Lionel Barber’s pick of the week

Introduction: Stock markets stage a big (bear market?) rally; Chrysler files for bankruptcy; swine flu shuts down Mexico city and spreads around the world; Citigroup scrambles to raise capital; Gordon Brown stumbles in the face of the Gurkhas; and one of India’s billionaire twins is the target of a dastardly murder plot.

And if you missed the Financial Times or this past week, you would have missed the following top ten stand-outs…

1) FT Alphaville’s two-month investigation into the links between a dodgy New York hedge fund and the sons of vice president Joe Biden. Sam Jones and Tracy Alloway dug deep, with Paul Murphy providing the spades.

2) Peggy Hollinger and Daniel Schaefer’s expertly researched and narrated Analysis Page detailing Franco-German rivalry over civil nuclear power. A fascinating insight into national industrial strategy in Europe.

3) Francesco Guerrera and Justin Baer’s eye-catching curtain-raiser on Warren Buffett’s annual general meeting, raising questions about the succession issue and his recent record. Our elegant Saturday leader contributed to much-clicked FT coverage of the 20th century’s greatest investor.

4) The brilliantly succinct Lex note on who wins and who loses under the financial terms of the Chrysler bankruptcy.

5) Christopher Buckley’s witty opinion piece on Obama’s first hundred days. A big name, an eye-catching headline (“One hundred days of platitude”), and a refreshing burst of humour.

6) Vanessa Friedman’s beautifully written Lunch with the FT with Jodi Picault, the best-selling post-chick-lit author.

7) Gillian Tett’s markets column on Friday, revealing Morgan Stanley’s “heads-I-win, tails-I-win-too” dealings in Kazakh bank credit default swaps.

8) Francesco Guerrera’s scoop on Citigroup’s scramble for capital.

9) Sam Brittan’s masterly opinion piece on the future of capitalism which combined economic expertise with moral philosophy – and an unexpected homage to Jane Austen

10) Charles Clover’s ground-breaking interview with the Kremlin’s top spin-doctor who revealed that Dmitry Medvedev is eyeing a second term rather than stepping aside for Vladimir Putin.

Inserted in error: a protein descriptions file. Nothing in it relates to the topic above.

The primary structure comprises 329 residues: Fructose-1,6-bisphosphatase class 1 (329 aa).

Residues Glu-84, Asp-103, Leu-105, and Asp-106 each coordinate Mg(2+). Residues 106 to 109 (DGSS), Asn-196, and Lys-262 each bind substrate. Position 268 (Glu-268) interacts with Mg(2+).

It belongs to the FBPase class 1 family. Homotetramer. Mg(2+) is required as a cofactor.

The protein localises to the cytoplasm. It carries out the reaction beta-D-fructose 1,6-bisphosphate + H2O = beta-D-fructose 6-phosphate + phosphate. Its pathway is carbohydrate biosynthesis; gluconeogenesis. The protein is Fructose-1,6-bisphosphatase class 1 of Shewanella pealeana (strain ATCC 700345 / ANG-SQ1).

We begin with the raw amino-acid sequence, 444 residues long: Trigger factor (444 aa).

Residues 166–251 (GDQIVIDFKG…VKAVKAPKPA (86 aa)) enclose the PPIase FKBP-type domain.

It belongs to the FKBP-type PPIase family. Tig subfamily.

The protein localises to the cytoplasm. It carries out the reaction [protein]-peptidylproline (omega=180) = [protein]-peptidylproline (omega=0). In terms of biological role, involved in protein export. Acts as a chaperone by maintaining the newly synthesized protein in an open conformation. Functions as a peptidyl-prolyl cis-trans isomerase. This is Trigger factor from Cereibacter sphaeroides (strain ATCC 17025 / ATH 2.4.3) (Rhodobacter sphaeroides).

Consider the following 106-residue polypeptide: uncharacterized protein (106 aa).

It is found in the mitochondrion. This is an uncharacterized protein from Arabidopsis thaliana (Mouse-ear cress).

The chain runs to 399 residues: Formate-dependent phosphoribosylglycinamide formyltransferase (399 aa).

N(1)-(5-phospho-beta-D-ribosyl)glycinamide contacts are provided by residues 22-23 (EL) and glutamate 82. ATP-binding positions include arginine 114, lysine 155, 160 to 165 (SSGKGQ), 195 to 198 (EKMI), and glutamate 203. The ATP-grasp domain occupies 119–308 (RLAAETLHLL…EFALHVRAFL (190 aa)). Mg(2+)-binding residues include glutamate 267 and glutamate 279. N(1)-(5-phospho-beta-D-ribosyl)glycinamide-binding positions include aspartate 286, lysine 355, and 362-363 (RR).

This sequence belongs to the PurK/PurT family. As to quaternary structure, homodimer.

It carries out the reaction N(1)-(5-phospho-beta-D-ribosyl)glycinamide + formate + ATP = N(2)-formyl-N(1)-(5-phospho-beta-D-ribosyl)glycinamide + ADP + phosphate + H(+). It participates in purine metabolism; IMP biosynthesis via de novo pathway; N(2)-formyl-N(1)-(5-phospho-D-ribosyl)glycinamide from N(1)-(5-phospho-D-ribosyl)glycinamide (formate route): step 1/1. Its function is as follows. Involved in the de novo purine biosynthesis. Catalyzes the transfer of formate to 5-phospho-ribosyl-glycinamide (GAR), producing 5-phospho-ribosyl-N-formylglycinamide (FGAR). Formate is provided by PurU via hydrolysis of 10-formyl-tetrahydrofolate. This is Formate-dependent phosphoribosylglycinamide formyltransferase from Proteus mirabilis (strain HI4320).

And here’s my eleventh pick of the week: Jamil Anderlini’s lovely piece about the high cost of dying in China, one that drove home the reason why Chinese save such a high proportion of their earnings.

Video watch: We had a handful of excellent “long view” videos from Orlando with John Authers interviewing various luminaries including Nudge author, Richard Thaler, and Michael Mauboussin of Legg Mason. Josh Noble produced the series and also John’s terrific short view on the market response to Obama’s 100 days.

Graphics watch: The Franco-German nuclear spat featured a simple but powerful image. The swine flu Big Page tong victims was arresting. The graphic accompanying James Blitz’s excellent analysis of the British government’s half-hearted military engagement in Afghanistan was also top-notch.

Barack Obama’s 100 days: Ed Luce contributed authoritative and well-balanced coverage as part of our two-page special. There was a fine leader, and Clive Crook wrote a blistering column on the torture memos. Jeremy Lemer and Cleve Jones teamed up for the interactive special on Obama’s 100 days.

Stakhanovite of the week: Very tough call, but the prize goes to Joe Leahy who rushed around Sri Lanka to report on the final throes of the Tamil Tigers, but still finding time to write about elections in Mumbai, the rapid growth in mobile handset sales and (with James Lamont) a colourful piece on the extraordinary plot to sabotage Anil Ambani‘s helicopter.

Weekend FT watch:
- Gillian Tett‘s first extract, of course, which took us back to the roots of the banking collapse and explained succinctly why JP Morgan largely survived and AIG largely didn’t.
- I also really like the Defining Moment story about the arrival of the first Italian espresso machine in Soho – the birth of the cappucino economy.
- Life & Arts was strong, with film director Alex Cox writing on the front. Brian Groom also wrote very well on Thatcher, as well as giving us a nice piece on Britain’s undaunted optimism.
- Money capped a strong section with Sharlene Goff’s story on the most appealing tax havens for heavily taxed Britons, while
- House & Home started a series on the fate of the world’s prime property markets in the downturn.
And How To Spend It gave us a eye-catching piece on young fashion designers who are both good and affordable – perfect for the times.

Opinion watch: Christopher Caldwell on the extinction of the human race was nicely turned. Rosie Blau turned round an excellent Woman in the News on the new Poet Laureate. Philip Stephens slapped around Europe.

Asia watch: James Lamont and Farhan Bokhari wrote an authoritative Analysis page on the encroachment of the Taliban in Pakistan. The piece followed Hilary Clinton’s remarks the previous week about Pakistan facing an existential threat, which seem to have spurred the Pakistani government to take more forthright action. Raphael Minder had a scoop on the ADB, which has found $13bn in new and accelerated funds to help stimulate Asian economies.

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